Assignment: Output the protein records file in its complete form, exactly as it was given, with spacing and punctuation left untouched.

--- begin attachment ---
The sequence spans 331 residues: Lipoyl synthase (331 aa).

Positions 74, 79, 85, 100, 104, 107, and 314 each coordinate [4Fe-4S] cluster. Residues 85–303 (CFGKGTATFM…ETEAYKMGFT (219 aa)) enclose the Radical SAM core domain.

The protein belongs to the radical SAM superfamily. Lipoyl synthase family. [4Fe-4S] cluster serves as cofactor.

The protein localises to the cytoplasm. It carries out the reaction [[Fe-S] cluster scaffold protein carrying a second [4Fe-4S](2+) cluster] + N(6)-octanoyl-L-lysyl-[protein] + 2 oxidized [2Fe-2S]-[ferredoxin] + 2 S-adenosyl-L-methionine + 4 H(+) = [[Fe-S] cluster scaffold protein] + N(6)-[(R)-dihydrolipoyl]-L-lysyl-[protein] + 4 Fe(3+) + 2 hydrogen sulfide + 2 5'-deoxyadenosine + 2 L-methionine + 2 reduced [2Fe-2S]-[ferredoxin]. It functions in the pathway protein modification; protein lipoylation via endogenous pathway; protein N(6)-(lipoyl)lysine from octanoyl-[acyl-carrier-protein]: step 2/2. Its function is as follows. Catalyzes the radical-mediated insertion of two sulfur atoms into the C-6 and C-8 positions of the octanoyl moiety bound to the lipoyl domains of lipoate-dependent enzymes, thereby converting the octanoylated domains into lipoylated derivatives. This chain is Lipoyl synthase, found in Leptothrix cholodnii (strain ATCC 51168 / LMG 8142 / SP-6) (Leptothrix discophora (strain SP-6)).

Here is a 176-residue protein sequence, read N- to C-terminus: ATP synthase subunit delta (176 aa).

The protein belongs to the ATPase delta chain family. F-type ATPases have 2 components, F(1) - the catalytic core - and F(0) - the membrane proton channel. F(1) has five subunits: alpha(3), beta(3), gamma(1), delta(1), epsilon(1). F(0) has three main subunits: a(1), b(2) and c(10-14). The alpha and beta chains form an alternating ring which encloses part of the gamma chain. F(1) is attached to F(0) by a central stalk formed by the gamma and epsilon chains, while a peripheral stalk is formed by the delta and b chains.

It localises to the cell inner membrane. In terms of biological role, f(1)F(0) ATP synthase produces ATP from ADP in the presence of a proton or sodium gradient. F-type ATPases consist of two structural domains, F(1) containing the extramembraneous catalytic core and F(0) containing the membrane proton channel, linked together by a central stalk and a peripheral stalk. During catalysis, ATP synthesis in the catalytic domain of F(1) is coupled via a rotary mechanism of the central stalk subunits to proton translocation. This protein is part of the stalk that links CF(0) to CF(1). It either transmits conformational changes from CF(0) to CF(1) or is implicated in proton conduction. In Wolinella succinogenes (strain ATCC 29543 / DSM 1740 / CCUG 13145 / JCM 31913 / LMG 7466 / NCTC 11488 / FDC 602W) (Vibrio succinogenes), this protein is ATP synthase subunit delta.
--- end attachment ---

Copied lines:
The sequence spans 331 residues: Lipoyl synthase (331 aa).

Positions 74, 79, 85, 100, 104, 107, and 314 each coordinate [4Fe-4S] cluster. Residues 85–303 (CFGKGTATFM…ETEAYKMGFT (219 aa)) enclose the Radical SAM core domain.

The protein belongs to the radical SAM superfamily. Lipoyl synthase family. [4Fe-4S] cluster serves as cofactor.

The protein localises to the cytoplasm. It carries out the reaction [[Fe-S] cluster scaffold protein carrying a second [4Fe-4S](2+) cluster] + N(6)-octanoyl-L-lysyl-[protein] + 2 oxidized [2Fe-2S]-[ferredoxin] + 2 S-adenosyl-L-methionine + 4 H(+) = [[Fe-S] cluster scaffold protein] + N(6)-[(R)-dihydrolipoyl]-L-lysyl-[protein] + 4 Fe(3+) + 2 hydrogen sulfide + 2 5'-deoxyadenosine + 2 L-methionine + 2 reduced [2Fe-2S]-[ferredoxin]. It functions in the pathway protein modification; protein lipoylation via endogenous pathway; protein N(6)-(lipoyl)lysine from octanoyl-[acyl-carrier-protein]: step 2/2. Its function is as follows. Catalyzes the radical-mediated insertion of two sulfur atoms into the C-6 and C-8 positions of the octanoyl moiety bound to the lipoyl domains of lipoate-dependent enzymes, thereby converting the octanoylated domains into lipoylated derivatives. This chain is Lipoyl synthase, found in Leptothrix cholodnii (strain ATCC 51168 / LMG 8142 / SP-6) (Leptothrix discophora (strain SP-6)).

Here is a 176-residue protein sequence, read N- to C-terminus: ATP synthase subunit delta (176 aa).

The protein belongs to the ATPase delta chain family. F-type ATPases have 2 components, F(1) - the catalytic core - and F(0) - the membrane proton channel. F(1) has five subunits: alpha(3), beta(3), gamma(1), delta(1), epsilon(1). F(0) has three main subunits: a(1), b(2) and c(10-14). The alpha and beta chains form an alternating ring which encloses part of the gamma chain. F(1) is attached to F(0) by a central stalk formed by the gamma and epsilon chains, while a peripheral stalk is formed by the delta and b chains.

It localises to the cell inner membrane. In terms of biological role, f(1)F(0) ATP synthase produces ATP from ADP in the presence of a proton or sodium gradient. F-type ATPases consist of two structural domains, F(1) containing the extramembraneous catalytic core and F(0) containing the membrane proton channel, linked together by a central stalk and a peripheral stalk. During catalysis, ATP synthesis in the catalytic domain of F(1) is coupled via a rotary mechanism of the central stalk subunits to proton translocation. This protein is part of the stalk that links CF(0) to CF(1). It either transmits conformational changes from CF(0) to CF(1) or is implicated in proton conduction. In Wolinella succinogenes (strain ATCC 29543 / DSM 1740 / CCUG 13145 / JCM 31913 / LMG 7466 / NCTC 11488 / FDC 602W) (Vibrio succinogenes), this protein is ATP synthase subunit delta.